It does not violate the Afghan constitution – it respects Afghan institutions and the role of the president as the head of government. It does not establish a parliamentary system – it creates a new position of chief executive who will report to the president until the president convenes a loya jirga to determine whether a permanent change is in the best interests of the country.
The Washington Post has some anonymous official background on the op-ed, which looks targeted at New York Times readers, and stories they might have read.
Kerry’s intervention came amid a crescendo of what a senior Obama administration official called “misinformation and background noise” about the terms of the still-secret accord they reached in their July 12 emergency talks with him.
Daily Beast has some anonymous Afghan officials. John Kerry is not continuing to save the day, one says.
“Both camps [Ghani and Abdullah] are puzzled and full of speculation,” the former top Afghan official said. ”It indicates the U.S. has very limited interest in following up the deal it brokered. Whatever the reason for Kerry’s cancellation, the impression is that U.S. does not want to invest the time to resolve this issue. It is very risky for U.S., Afghanistan and the region to give that impression at this critical juncture.”More endorsements made after voting is finished. Unanonymous American security establishment figure Bruce Riedel supports Abdullah Abdullah, because Ghani has brought Afghanistan to the brink of civil war.
[Ghani] and his vice presidential candidate [Abdul Rashid] Dostam are pushing Afghanistan to the edge,” Riedel said.Besides,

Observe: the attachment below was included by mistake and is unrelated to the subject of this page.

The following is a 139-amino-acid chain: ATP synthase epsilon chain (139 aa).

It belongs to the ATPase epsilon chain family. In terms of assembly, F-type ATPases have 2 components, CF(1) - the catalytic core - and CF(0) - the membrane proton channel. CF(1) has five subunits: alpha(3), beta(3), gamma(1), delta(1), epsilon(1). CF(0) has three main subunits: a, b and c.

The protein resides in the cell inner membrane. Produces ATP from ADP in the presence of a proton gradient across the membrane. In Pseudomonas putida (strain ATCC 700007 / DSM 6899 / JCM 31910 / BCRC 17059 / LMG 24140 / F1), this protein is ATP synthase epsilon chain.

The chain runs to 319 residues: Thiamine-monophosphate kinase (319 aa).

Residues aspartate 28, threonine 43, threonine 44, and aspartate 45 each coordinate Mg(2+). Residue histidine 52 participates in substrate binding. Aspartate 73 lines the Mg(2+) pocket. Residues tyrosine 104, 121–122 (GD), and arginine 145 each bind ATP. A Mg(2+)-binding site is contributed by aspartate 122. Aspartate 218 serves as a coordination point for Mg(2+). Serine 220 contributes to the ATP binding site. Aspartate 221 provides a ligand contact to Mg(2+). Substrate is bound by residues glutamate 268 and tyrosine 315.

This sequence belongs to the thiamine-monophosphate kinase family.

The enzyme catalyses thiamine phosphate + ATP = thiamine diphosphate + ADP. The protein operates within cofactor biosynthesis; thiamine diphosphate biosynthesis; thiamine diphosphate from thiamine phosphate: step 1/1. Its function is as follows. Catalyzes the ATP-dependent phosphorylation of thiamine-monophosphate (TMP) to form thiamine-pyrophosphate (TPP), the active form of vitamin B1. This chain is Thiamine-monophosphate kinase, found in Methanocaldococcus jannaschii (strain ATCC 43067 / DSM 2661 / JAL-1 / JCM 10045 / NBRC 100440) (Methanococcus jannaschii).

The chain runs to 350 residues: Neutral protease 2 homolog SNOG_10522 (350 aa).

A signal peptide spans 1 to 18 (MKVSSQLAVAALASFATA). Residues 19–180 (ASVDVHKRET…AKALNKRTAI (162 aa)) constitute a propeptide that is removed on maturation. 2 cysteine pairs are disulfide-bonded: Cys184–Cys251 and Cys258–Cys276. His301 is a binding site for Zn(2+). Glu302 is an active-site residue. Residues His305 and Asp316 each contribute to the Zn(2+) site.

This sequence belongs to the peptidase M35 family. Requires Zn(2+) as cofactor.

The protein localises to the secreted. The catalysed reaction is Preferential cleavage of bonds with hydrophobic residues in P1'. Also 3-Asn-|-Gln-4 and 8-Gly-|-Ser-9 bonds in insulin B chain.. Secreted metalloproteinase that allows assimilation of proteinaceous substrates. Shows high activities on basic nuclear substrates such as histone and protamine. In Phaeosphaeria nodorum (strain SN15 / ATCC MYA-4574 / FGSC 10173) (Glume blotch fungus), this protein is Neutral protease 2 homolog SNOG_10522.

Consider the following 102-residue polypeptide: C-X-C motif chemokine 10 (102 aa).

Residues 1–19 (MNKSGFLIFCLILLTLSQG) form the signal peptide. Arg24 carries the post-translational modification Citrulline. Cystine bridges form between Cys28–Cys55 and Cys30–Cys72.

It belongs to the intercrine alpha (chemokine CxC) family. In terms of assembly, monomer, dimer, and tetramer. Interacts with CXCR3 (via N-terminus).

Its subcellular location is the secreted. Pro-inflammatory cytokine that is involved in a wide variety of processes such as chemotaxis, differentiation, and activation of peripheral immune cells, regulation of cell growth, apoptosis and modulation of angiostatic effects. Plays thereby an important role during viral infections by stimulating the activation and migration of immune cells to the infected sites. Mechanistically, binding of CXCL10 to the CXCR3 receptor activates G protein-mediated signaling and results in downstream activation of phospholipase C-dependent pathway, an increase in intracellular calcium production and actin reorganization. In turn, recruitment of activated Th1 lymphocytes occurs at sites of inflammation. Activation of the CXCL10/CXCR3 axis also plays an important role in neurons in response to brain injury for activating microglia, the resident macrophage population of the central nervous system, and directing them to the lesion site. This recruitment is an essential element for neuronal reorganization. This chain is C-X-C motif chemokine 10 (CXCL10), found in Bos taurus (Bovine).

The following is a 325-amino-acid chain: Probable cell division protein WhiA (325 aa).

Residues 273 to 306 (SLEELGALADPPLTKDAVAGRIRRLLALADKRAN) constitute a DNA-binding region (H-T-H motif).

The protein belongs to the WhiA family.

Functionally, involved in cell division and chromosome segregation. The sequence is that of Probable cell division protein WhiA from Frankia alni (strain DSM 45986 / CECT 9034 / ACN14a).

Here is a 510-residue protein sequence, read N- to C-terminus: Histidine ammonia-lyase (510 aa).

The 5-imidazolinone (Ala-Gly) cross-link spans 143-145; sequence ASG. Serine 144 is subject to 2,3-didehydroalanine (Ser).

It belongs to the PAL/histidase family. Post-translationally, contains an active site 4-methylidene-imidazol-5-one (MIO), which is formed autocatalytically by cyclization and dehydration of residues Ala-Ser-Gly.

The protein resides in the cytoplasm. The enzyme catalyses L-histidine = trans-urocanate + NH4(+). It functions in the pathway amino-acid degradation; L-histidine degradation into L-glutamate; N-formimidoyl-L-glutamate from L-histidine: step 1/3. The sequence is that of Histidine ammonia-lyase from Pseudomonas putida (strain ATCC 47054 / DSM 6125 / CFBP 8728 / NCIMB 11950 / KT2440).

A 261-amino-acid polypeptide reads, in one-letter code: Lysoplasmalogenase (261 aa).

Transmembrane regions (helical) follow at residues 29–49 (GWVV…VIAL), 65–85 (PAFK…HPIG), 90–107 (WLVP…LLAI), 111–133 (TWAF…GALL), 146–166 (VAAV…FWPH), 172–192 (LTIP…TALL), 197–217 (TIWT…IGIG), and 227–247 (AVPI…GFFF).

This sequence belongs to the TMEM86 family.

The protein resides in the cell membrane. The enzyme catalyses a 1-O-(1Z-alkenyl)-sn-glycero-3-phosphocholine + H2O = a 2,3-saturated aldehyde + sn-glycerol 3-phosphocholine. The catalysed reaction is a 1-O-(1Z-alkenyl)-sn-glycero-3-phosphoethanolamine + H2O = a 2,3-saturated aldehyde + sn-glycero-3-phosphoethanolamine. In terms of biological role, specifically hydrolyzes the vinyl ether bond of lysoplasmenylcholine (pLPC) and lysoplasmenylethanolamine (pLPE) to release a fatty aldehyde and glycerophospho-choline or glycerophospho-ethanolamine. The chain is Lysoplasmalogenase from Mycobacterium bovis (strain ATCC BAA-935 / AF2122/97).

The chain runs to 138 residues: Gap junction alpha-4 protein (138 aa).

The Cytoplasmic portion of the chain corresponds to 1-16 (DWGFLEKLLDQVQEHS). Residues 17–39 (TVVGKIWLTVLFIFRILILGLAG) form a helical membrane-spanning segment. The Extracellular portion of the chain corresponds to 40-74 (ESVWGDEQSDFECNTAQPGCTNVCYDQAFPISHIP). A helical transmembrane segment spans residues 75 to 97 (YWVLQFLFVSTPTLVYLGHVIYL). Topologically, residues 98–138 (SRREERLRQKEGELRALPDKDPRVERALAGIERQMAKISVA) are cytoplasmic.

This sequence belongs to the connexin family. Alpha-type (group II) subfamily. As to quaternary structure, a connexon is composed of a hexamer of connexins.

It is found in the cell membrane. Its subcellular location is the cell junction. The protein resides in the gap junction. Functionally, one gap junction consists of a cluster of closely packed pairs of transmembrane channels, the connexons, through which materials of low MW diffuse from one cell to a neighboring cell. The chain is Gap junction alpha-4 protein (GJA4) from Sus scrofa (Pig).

Ghani’s numbers for the second round don’t washAbdullah probably won.
In addition to delegations of foreigners arriving, a new audiotape has come out. The voice on the audiotape is said to be of First Vice President Karim Khalili.
Supporters of Abdullah Abdullah, a former foreign minister, released an audio recording they said was Vice President Mohammad Karim Khalili encouraging vote-rigging in favour of Ashraf Ghani, the other contender in the race.The United States was supporting Ashraf Ghani in stealing the election, the voice on the audiotape said, exclamation point.
“Our international friends have promised us that by using any means and using any opportunity, the election outcome must turn in favor of this team, even if these opportunities, even if these means are against electoral mechanisms,” the voice said.I think the New York Times headline is fair in saying that we have got, at this point, a dispute. The audit to select the next President of Afghanistan is in some danger of perhaps going a bit derailed.
I found, deeply buried in the internet, a Swedish government review of the Afghan Analysts Network website. Afghans already know what Afghanistan Analysts Network says. They recognize the site is aimed at explaining Afghanistan to an international audience. But they find the cynicism a bit condescending.
"Condescending" is better than being called "sanctimonious". Condescending poll follows.